How to Change the Blades on a Dewalt Hand Planer

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How to Change the Blades on a Dewalt Hand Planer
Image Credit: YouTube, Dr. Stewart Productions – https://www.youtube.com/watch?v=ZQ_d8kWsrUc

Blades get dull or nicked after prolonged or heavy-duty use. Working on surfaces with a dull blade is not only ineffective, but it also affects the motor. They can smoke up the room, cause wood debris to develop sawdust instead of shavings, and make it difficult to push the planer.

Nicked blades, on the other hand, develop grooves on smooth wood surfaces. Sharpening the blade only provides a temporary solution, especially if it is worn out. You need to replace the blade as soon as it exhibits such signs.

​Most experts recommend changing the blades before they get too dull. You get to work with the blade in premium condition as it will be made of durable modern steel. Here’s a guide to help you change blades on a Dewalt hand planer:

Finding the Right Blade

Most manufacturers offer replacement blades, including Dewalt. The blades come in different widths and are 25% thicker than the original blade.

Thicker blades reduce the risk of vibration and provide greater stability. However, you may need to make more adjustments on the frog to accommodate the additional thickness. Blades with a thickness of 0.95 inches or less are ideal on older Dewalt hand planes.

Replacing the Blade

The steps are similar to changing blades, on the other hand, planers only that the fasteners may be placed differently or have a unique construction. As such, you need an assortment of ratchets and screwdrivers to loosen the bolts quickly.

Note that Dewalt planers use two types of blades: carbide and high-speed blades. You should check the planer to identify the correct blade for the equipment. Dewalt’s manufacturer manual should come in handy.

What You Need

  • Screwdriver
  • New blades
  • Blade carrier (if the planer has carbide blades)

Procedure

Remove the Blade from the Planer

Unscrew the three hex head screws using a 9 mm hex wrench or another screwdriver that fits this category. Proceed to disconnect the drum cover from the drum and carefully remove the blade assembly.

If using a gauge plate to adjust the blade place the blade assembly on it.

The cutting edge should sit flush against the inside wall of the gauge plate, and its heel should overlap the end of the plate. Then, unscrew the two screws using the wrench.

Install the New Blade

To install the new blade, remove the adjusted high-speed steel blade from the assembly of the gauge plate and insert the heel of the guide bar into the groove of the drum. Then, place the drum cover on the blade assembly and tighten the screws firmly on the drum.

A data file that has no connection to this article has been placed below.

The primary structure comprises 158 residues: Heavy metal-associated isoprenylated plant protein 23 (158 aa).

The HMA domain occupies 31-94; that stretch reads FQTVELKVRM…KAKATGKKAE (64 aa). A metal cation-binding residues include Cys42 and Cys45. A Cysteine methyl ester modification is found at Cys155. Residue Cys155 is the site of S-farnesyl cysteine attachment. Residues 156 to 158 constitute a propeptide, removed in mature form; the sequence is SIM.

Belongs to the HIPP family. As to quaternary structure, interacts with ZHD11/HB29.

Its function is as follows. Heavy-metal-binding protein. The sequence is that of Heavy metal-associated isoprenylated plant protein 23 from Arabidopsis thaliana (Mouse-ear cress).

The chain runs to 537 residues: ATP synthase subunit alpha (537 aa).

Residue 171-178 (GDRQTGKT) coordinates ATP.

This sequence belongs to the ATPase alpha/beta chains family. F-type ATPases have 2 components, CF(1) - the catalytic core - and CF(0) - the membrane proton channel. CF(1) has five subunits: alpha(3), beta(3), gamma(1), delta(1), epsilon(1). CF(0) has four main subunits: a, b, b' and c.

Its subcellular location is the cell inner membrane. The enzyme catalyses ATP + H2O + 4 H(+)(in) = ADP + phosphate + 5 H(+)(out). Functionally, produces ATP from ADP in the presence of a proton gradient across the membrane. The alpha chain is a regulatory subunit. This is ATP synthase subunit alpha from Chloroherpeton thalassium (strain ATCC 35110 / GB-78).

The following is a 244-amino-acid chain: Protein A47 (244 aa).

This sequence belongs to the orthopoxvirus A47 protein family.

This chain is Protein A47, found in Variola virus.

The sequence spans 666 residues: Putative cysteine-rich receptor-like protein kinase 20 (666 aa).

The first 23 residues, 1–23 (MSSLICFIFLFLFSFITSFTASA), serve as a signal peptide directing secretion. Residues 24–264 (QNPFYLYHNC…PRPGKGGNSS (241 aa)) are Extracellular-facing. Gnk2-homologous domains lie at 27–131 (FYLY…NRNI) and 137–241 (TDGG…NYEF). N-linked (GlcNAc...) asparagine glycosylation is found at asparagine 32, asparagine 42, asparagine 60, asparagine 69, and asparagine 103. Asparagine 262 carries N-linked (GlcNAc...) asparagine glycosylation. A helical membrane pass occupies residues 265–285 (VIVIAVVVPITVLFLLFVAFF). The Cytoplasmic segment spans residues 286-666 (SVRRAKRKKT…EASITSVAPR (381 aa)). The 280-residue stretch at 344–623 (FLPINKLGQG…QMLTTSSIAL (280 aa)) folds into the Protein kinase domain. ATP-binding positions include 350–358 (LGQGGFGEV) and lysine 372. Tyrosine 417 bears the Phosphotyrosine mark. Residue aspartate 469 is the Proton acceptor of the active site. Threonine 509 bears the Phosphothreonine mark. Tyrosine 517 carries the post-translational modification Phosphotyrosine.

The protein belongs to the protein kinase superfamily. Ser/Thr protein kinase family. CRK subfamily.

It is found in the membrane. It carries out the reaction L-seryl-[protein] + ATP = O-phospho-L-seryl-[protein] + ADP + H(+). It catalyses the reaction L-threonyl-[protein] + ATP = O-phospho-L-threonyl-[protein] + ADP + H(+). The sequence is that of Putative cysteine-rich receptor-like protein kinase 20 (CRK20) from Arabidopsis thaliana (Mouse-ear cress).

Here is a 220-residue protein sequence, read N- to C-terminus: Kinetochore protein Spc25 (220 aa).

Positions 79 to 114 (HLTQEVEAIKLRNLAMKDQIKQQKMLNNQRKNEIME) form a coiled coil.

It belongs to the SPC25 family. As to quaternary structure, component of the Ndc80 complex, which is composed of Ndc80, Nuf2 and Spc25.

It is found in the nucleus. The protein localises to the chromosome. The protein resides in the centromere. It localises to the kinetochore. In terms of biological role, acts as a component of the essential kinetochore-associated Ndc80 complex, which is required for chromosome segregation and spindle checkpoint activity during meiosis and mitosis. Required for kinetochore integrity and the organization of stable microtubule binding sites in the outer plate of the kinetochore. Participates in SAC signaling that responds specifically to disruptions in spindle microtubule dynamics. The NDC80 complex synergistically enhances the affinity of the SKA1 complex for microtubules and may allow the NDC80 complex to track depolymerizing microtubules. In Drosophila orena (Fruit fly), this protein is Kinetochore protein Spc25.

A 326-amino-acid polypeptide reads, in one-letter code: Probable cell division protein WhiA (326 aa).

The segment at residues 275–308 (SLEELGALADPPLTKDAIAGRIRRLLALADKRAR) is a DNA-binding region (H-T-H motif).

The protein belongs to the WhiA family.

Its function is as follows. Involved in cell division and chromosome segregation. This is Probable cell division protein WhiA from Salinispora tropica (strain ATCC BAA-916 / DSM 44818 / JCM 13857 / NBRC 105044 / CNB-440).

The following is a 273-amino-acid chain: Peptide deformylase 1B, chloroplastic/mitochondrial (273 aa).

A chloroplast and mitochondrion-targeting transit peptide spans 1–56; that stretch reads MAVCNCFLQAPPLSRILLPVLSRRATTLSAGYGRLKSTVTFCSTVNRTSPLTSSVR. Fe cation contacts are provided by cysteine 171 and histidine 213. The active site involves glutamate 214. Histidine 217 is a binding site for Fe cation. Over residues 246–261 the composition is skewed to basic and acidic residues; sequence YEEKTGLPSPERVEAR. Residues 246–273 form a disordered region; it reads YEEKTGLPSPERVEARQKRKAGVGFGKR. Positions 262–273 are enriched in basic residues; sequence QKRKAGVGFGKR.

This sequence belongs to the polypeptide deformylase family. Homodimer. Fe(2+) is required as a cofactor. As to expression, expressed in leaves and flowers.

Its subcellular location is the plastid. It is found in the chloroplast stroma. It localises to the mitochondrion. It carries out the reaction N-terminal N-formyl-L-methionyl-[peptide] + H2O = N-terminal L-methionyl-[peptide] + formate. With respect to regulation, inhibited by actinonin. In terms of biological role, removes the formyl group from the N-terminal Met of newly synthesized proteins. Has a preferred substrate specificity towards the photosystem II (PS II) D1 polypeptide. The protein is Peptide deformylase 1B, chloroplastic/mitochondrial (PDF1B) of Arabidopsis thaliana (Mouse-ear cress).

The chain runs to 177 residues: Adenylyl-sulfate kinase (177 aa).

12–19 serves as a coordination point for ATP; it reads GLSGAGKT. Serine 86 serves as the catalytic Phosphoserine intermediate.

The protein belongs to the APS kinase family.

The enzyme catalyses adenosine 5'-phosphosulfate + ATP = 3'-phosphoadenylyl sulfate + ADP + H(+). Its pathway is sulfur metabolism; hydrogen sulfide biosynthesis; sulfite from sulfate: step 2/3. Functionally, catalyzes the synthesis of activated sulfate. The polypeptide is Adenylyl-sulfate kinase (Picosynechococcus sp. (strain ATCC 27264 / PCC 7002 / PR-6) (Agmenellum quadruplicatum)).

Check the notch on the blade to ensure it is aligned to the slot on the drum. Once you have aligned them, slide the blade in place and tighten the outer two nuts loosely.

Aligning the Blade

Ensure the blade is centered, so it doesn’t rub against the side of the planer. Next, fasten the bolts firmly. Repeat the process on the other blade. If the planer has carbide blades, you will need to use a blade carrier. If you don’t have one check, the local Dewalt authorized service center.

Additional Tips

Unplug the planer before changing blades or making other adjustments

Replace the blades at the same time. It keeps cutter head balanced and ensures quality cuts

Check the mounting bolts to ensure they are tight before turning the equipment on

Ensure the drum plate is fitted tightly on the cutter head

To Bend or Not to Bend the New Blade

Users camber plane blades based on their skill level. Most new users are tempted to work with the blade as is (straight), but it is beginners who are likely to benefit from a cambered blade. This is because a cambered blade is more forgiving when not set at the same depth on both edges.

Planing using a blade that has not been balanced will dig into the surface more deeply into the wood, creating grooves. ​To camber the blade divide it into fifths using your index finger. Then, make a few strokes on the blade using a whetstone working away from the middle. 

Be sure to count the number of strokes made to avoid curving one edge more than the other. You should create a slight curvature on both sides. Blades used for heavy-duty applications could benefit from a slightly deeper bend.

About the Author Dan

Just a random guy who likes to build things. Providing tool knowledge, appliance/device testing tips, and DIY project info in an easy-to read & non-intimidating style.